The Hedgehog (Hh) pathway is another major developmental signalling pathway that plays essential roles in embryonic development and adult tissue homeostasis [112]. The majority of the Hh signaling components could be found in the N. cucumeris genome, including the ligand hedgehog (hh) and its receptor patched (ptc); the G protein-coupled receptor Smoothened (Smo); the important complex composed of Suppressor of fused (Su (Fu)) and zinc-finger transcription factor cubitus interruptus (ci), but without the scaffold Costal2 (Cos2) and the kinase Fused (Fu); the related phosphorylation regulators Gprk2, Pka (C1~3), Ck1 (dco and gish), SkpA and GSK3β shaggy (sgg); the related ubiquitylation regulators Cul1and Cul3, Smurf, and Usp8 [113] (Additional file 1: Table S23).

The Hippo pathway—with a kinase cascade, transcription coactivators, and DNA-binding partner—can play pivotal roles in the control of adult tissue growth and cell proliferation, differentiation, and migration in developing organs [114]. In the N. cucumeris genome, we identified the core Hippo kinase cascades hippo (hpo), warts (wts) and mob as tumor suppressor (mats), except the Hpo adaptor salvador (sav); the transcription activator yorkie (yki); the regulatory kinases Merlin (Mer, 3genes), misshapen (msn), happyhour (hppy); the regulator of Yki subcellular localization, 14–3-3zeta (2 genes); the EGFR-Hippo pathway link Jub; the transcription co-activators teashirt (tsh), scalloped (sd), and Mothers against dpp (Mad) (Additional file 1: Table S24). Several intrinsic cell machineries (e.g. cell-cell contact, cell polarity, and actin cytoskeleton) are known to regulate the Hippo pathway, which is also controlled by a variety of signals such as mechanical cues, cellular energy status, as well as hormonal signals acting via G-protein-coupled receptors [114].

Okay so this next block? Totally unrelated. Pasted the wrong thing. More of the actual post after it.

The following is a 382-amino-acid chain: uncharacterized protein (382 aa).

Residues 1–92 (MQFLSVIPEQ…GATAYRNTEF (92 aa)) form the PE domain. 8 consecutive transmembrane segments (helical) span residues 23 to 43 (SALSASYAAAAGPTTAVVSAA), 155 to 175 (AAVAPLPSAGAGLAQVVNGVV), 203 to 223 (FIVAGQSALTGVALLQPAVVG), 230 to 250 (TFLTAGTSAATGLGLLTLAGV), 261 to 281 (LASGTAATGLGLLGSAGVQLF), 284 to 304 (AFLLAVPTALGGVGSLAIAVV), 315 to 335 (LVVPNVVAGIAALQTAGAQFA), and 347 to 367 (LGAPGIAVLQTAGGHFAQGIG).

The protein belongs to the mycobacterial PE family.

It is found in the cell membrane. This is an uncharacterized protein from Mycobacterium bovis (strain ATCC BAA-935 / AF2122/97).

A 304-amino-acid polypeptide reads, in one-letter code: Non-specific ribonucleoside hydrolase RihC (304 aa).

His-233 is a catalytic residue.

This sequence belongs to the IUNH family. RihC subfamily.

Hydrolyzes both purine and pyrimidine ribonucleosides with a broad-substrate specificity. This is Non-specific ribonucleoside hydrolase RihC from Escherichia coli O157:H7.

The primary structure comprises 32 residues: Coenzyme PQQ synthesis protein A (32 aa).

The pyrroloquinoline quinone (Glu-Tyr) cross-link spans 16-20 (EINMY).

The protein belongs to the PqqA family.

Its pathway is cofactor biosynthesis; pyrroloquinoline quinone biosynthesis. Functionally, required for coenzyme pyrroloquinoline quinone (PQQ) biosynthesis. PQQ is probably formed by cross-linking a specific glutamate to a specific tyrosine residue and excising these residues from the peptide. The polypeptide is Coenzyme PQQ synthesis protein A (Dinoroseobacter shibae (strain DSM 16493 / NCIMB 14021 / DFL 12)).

Environmental adaptation and stress-resistance

Signal perception and feeding

Previous studies have indicated that photoperiod has a significant effect on development and reproduction of Neoseiulus barkeri [115], and harmful/harmless UV wavelength may influence decision making in foraging phytoseiid mites (Neoseiulus californicus) [116]. Eyeless phytoseiid mites can perceive and respond to light, including UV radiation [39]. In the N. cucumeris genome, we identified some homologs of known regulatory factors involved in eye specification and retinal differentiation, including eyeless (ey), homothorax (hth), sine oculis (so), teashirt (tsh), eyes absent (eya), and atonal (ato) (Additional file 1: Table S25). Moreover, N. cucumeris has the gene dachshund (dac) (Additional file 2: Figure S6A), but lacks the twin of eyeless (toy) that is the other homologue of the Paired domain/homeodomain transcription factor Pax6, whose products interact physically with the Ey in Drosophila [117]. For the phototransduction cascade related genes in N. cucumeris, no homolog was matched to any of the seven Drosophila Rhodopsins (Rh1-Rh7) encoding photosensitive G protein-coupled receptors (GPCRs) that initiate the phototransduction cascade [118], but rhodopsin’s chaperone, neither inactivation nor afterpotential A (NinaA) [119], and NinaG involved in biosynthesis of visual pigment chromophore (3-hydroxyretinal) for rhodopsin [120] could be identified. Except for the photoreceptors (rhodopsins), we identified in N. cucumeris the encoding genes of other key phototransduction cascade components: G-proteins (including Gαq), phospholipases (including No receptor potential A, NorpA), transient receptor potential channels (Trpgamma and TrpA1), and G-protein coupled receptors and G protein-coupled receptor kinases (Additional file 1: Table S25).